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Madison Capital Company, LLC v. S & S Salvage

UNITED STATES DISTRICT COURT WESTERN DISTRICT OF KENTUCKY OWENSBORO DIVISION


January 19, 2011

MADISON CAPITAL COMPANY, LLC PLAINTIFF
v.
S & S SALVAGE, LLC, AND RIVER METALS RECYCLING, LLC DEFENDANTS AND RIVER METALS RECYCLING, LLC CROSS-CLAIM PLAINTIFF
v.
S & S SALVAGE, LLC CROSS-CLAIM DEFENDANT AND S & S SALVAGE, LLC THIRD PARTY PLAINTIFF
v.
AMERICAN MINING & THIRD PARTY MANUFACTURING CORPORATION DEFENDANTS AND TIMOTHY P. SMITH

MEMORANDUM OPINION AND ORDER

This matter is before the Court on Defendant River Metals Recycling, LLC's Daubert Motion to Preclude Testimony of Plaintiff's Experts [DN 69], and Defendant S & S Salvage, LLC's Motion to Exclude Plaintiff's Expert Witnesses [DN 70]. Fully Briefed, this matter is ripe for decision.

I. BACKGROUND

This suit is based on claims of conversion, negligence, replevin, constructive trust, trespass, and wrongful withholding against S & S and River Metals due to the unauthorized sale of eight-five Hemscheidt mining shields (the "Shields"). A scheduling order was set by the Magistrate which required that Madison disclose its expert witnesses no later than March 30, 2010 and that the Defendants each disclose any expert witnesses no later than April 30, 2010. On March 30, 2010, Madison made its Fed. R. Civ. P. 26(a)(2)(A) disclosures. Madison disclosed that it had not retained any expert witnesses, but that it would elicit the expert opinion of Carl Bentley. Bentley had performed an appraisal of the Longwall System for CTB in February 2005 to determine its value as collateral for the original loan made to the Smith Companies by CTB. In that appraisal Bentley valued the Shields at $680,000.00. During his deposition on April 28, 2010, Bentley revealed that he came to that figure based on several factors: (1) he personally inspected the Shields; (2) researched sales and auctions to determine comparables; (3) spoke with people who bought and sold shields of this type; and (4) discounted the value of the Shields to their liquidation value based on their general condition. When pressed on who he contacted and what the comparables revealed, Bentley admitted that he could not remember who he specifically called and that he no longer had the file for this particular appraisal.

On April 30, 2010, S & S and River Metals made their own Fed. R. Civ. P. 26(a)(2)(A) disclosures. S & S disclosed that it had not retained any expert witnesses, but that several possible witnesses would qualify as experts under Fed. R. Civ. P. 702. River Metals disclosed that it would rely upon the expert testimony of Rick Groenart and Lloyd James Baker, two men employed with River Metals during the period that the Shields were bought by River Metals. River Metals' experts intend to testify that the Shields only had value as scrap when they were delivered to River Metals' facility and that the price paid for the Shields was the fair market value for scrap of that kind.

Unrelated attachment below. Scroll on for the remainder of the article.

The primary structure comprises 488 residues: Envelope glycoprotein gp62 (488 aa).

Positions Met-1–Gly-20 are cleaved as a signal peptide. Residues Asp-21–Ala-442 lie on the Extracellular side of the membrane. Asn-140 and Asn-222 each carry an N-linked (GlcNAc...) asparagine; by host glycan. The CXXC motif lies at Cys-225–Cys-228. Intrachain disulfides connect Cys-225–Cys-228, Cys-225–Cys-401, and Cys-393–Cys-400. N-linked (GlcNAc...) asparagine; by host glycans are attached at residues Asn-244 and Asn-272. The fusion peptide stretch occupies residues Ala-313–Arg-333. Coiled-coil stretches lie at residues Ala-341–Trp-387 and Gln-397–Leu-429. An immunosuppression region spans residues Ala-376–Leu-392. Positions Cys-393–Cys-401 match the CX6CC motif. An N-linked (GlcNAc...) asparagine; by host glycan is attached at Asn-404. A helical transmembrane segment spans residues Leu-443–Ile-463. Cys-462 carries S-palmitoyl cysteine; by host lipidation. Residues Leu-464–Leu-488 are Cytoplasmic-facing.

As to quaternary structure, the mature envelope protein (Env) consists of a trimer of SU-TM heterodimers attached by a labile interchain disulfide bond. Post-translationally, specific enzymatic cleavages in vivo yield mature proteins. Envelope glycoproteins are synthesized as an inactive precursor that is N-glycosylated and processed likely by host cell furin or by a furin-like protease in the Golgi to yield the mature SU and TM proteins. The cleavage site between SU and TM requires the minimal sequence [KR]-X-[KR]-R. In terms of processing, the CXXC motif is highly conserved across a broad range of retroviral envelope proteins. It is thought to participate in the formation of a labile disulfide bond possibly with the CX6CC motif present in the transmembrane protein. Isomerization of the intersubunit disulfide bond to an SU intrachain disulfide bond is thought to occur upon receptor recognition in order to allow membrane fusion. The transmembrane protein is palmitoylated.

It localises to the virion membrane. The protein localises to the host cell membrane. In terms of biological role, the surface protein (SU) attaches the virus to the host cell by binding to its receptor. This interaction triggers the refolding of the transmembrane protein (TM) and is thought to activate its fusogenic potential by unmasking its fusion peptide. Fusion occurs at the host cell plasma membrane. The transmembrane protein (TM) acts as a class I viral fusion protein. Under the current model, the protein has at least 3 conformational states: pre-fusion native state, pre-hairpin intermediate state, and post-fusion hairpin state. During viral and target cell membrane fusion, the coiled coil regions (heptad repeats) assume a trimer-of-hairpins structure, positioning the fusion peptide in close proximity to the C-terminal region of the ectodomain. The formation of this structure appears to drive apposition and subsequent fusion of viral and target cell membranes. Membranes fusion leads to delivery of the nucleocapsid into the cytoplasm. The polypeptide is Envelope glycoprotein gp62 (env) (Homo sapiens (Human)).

After the deposition of its expert Bentley and the disclosure of River Metals' experts, Madison disclosed the addition of two rebuttal expert witnesses; Tim Coleman and Roger Daugherty.

Madison claims that the purpose of these experts is to rebut the opinion that the Shields only had value as scrap and that the scrap price paid for the Shields was not fair market value given the metallic make-up of the Shields. To this end, Coleman and Daugherty conducted a retroactive desktop evaluation of the Shields. Daugherty, who is a certified appraiser, gave Coleman the parameters and goals of the evaluation. Coleman, who is a mining engineer, then investigated the value of the Shields by (1) reading Bentley's appraisal; (2)calling three of the mining officials who last saw the Shields in operation in 2005; (3) contacting a person who recently bought a set of shields similar to the ones in question; and (4) examining a United States Geological Survey which listed the prices for scrap metal in 2005. After Coleman finished the evaluation, Daugherty examined it and then signed it.

II. STANDARD OF REVIEW

S & S and River Metals seek to exclude the testimony of Plaintiff's expert as well as Plaintiff's rebuttal experts under Daubert v. Merrell Dow Pharm., Inc., 509 U.S. 579 (1993) and Fed. R. Evid. 702. Rule 702 provides:

If scientific, technical, or other specialized knowledge will assist the trier of fact to understand the evidence or to determine a fact in issue, a witness qualified as an expert by knowledge, skill, experience, training, or education, may testify thereto in the form of an opinion or otherwise, if (1) the testimony is based upon sufficient facts or data, (2) the testimony is the product of reliable principles and methods, and (3) the witness has applied the principles and methods reliably to the facts of the case.